How Will the Variables That Produced High Profit Margins Trend Going Forward?

There are three important factors that have contributed to unusually high corporate profit margins -- all of which have begun to reverse.

  • Corporate interest expenses have experienced a marked reduction. Generational low interest rates have boosted margins dramatically. Over the weekend, Barron's' Randy Forsythe quotes MacroMavens' Stephanie Pomboy, who submits that lower rates have contributed more than $300 billion to aggregate corporate profits since 1997. In all likelihood, interest rates will rise over the next several years, perhaps materially, driving corporate interest expenses higher.
  • Effective corporate tax rates have undergone a steady decline. Through offshore tax havens and other methods, corporations have consistently lowered their taxes. (Note: I fully discussed this trend earlier this year in "Addressing the Fiscal Cliff."). The reduction in corporate interest expenses (above) combined with lower effective tax rates have contributed to more than one third of the improvement in corporate profit margins. In all likelihood, tax rates will climb over the next several years, as our leaders in Washington, D.C., address the ballooning deficit.
  • Corporations have reduced their fixed costs by cutting overhead, shedding jobs and making temporary workers a more permanent part of the workforce. Year-over-year productivity growth in third quarter 2013 was zero compared to +0.2% in second quarter 2013 and as contrasted to significant gains over the past five years. Productivity growth has slowed steadily over the past year, as year-over-year unit labor costs are now +1.9%. Corporations have cut to the bone, and productivity gains are in the process of reversing now.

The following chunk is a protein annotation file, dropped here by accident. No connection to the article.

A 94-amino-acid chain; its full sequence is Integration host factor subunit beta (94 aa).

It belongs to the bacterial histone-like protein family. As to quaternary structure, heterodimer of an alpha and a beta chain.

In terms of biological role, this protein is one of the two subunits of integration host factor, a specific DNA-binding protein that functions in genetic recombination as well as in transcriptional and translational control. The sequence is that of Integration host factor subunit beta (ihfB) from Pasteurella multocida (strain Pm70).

Let's take a look at the chart below, which depicts how elevated after-tax corporate profit margins are relative to GDP and how rapid the improvement has been in the last four to five years.

Indeed, the series today stands at the highest level in almost 70 years.

The chart represents the greatest risk to the valuation case for U.S. stocks, as, over history, profit margins are among the most mean-reverting economic series extant.

Raw P/E and raw price-to-forward-operating-earnings look reasonable only because profit margins are about 70% above their long-term norms.

Other Valuation Metrics Yield Extreme Readings

Every ounce of my cynicism and analysis is supported by historical precedent.